Local band West and Run plays The Pyramid Scheme
When it comes to the local Grand Rapids band West and Run, there are no boundaries. West and Run is not just about music, but also about their friendship and experiences.
“I have kissed (Ryan St. John) on the mouth four times,” said lead singer Ryley Grayson about their guitarist.
Original members, Grayson and James Reinhardt created the band in August 2009, but they weren’t originally West and Run. After three band members quit a year after the formation, Grayson and Reinhardt decided to start over. Taylor Robida, bassist, was the next to join the band through a Craigslist ad and a Facebook post. St. John joined later.
“(St. John) joined the band right before our CD release show, so we had a crowd of like three hundred and that was his first show with us,” Robida said. “And since it was a big show we had to learn a long set, like twenty songs in like two weeks. We were doing like seven hour practices twice a week.”
St. John and Robida, Grand Valley State University students, began as fans of the band and judges at a Battle of the Bands competition that West and Run won.
“The true background on the band is Jimmy and I, when we had our two other members, we played at Battle of the Bands and these two were judges,” Grayson said. “We won, so they picked us to be number one. And I talk to them and I was like do you guys like the new Blink 182 record? And now we are all in the band together.”
They said that it takes each member’s unique part to make the band’s pop rock sound.
“What Taylor brings is baselines, but they are not normal baselines,” Grayson said. “Ryan brings delayed guitar and atmospheric sound, Jimmy brings drums, and I bring the rest, you know.”
Each band member brings in other bands, movies and experiences to create the sound. Angels and Airwaves, Jack Mannequin, Dangerous Summer, Gaslight Anthem, Led Zeppelin, Bruce Springsteen, Bryan Adams and the Breakfast Club are just some of their influences.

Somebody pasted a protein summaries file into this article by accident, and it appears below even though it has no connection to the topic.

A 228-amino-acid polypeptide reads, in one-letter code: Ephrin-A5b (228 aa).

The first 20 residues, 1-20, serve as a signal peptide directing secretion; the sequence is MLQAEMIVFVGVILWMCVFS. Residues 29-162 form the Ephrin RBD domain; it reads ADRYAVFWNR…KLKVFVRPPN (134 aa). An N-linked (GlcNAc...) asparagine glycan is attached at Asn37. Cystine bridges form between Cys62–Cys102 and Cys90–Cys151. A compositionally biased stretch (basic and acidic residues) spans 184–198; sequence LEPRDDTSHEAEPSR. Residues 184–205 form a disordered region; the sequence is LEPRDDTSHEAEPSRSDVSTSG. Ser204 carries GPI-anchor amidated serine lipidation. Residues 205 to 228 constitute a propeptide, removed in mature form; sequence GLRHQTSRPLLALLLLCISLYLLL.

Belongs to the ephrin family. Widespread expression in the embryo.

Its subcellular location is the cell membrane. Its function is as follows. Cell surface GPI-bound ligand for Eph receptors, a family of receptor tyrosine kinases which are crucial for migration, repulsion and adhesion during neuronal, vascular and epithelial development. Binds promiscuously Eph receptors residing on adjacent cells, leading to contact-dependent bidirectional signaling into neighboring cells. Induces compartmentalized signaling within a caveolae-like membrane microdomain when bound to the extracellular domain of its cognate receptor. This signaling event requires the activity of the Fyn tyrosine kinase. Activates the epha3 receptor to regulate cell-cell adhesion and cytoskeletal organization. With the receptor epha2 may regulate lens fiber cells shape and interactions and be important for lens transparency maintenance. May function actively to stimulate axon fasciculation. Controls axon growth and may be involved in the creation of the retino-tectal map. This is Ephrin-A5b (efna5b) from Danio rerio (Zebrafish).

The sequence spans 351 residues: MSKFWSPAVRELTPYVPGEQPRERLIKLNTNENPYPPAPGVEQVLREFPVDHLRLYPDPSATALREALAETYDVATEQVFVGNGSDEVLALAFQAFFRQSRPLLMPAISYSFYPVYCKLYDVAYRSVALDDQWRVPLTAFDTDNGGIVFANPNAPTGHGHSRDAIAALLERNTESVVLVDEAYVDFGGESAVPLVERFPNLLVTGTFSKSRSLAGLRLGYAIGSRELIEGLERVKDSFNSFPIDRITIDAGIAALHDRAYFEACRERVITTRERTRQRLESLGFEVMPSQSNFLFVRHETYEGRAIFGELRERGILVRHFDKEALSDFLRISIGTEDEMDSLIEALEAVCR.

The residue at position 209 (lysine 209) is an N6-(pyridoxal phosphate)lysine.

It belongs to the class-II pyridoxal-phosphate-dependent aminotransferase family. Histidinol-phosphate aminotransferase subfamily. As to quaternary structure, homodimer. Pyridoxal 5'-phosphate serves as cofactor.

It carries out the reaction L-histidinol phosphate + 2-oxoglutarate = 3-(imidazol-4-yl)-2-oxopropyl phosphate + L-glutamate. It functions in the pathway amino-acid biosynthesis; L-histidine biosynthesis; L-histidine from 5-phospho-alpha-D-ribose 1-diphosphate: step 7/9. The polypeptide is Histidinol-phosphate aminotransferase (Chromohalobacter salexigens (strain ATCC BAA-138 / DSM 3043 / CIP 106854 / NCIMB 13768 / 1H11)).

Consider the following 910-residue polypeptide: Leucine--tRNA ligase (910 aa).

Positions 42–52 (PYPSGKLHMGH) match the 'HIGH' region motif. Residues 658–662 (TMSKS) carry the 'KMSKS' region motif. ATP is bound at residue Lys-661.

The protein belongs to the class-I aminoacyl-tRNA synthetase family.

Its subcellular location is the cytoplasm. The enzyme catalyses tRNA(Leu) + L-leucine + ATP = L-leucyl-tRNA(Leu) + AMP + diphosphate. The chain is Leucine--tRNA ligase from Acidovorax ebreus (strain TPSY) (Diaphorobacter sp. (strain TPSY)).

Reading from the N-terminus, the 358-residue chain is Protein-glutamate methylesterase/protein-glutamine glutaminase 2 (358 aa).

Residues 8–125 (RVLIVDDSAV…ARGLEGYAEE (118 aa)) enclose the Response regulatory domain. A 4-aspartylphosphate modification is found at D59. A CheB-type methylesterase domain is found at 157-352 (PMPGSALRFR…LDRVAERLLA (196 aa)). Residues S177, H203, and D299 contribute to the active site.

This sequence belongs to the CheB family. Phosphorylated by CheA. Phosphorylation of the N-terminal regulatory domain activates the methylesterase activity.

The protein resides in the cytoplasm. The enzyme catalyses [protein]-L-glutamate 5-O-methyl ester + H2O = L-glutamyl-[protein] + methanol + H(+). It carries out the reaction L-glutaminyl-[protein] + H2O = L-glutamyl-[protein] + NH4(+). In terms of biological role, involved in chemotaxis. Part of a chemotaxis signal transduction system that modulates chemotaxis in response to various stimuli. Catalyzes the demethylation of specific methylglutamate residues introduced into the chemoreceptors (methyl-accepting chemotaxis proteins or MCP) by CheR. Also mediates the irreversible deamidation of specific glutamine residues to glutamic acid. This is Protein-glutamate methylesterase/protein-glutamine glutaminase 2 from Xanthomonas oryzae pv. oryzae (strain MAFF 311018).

But there is more to their songs than just these influences. Although the band has many mixed opinions on musician Taylor Swift, the band creates their lyrics similarly.
Grayson, who writes all the lyrics, said he must be single or go through a break up to write songs. He even said that at least one band member must be single at all times so that they can draw from the real life experiences for song inspiration.
The band promises a lively show when they play The Pyramid Scheme Jan. 19, but this won’t be the first time that West and Run will play there, or in Grand Rapids.
“Grand Rapids shows are hit or miss, they can sometimes be very packed or really dead,” Reinhardt said. “But I think the Pyramid Scheme brings enough people even if it is just people coming in to go to the bar. Plus it is an all local line up so that hopefully, if all bands do their part, will bring in a lot of people.”
The band will be playing alongside local bands The Dockside Fever, Hurry Home, Carielle, Adversary, Records and Small Town Victory. West and Run has played with Small Town Victory at 48 West and competed against The Dockside Fever at Battle of the Bands.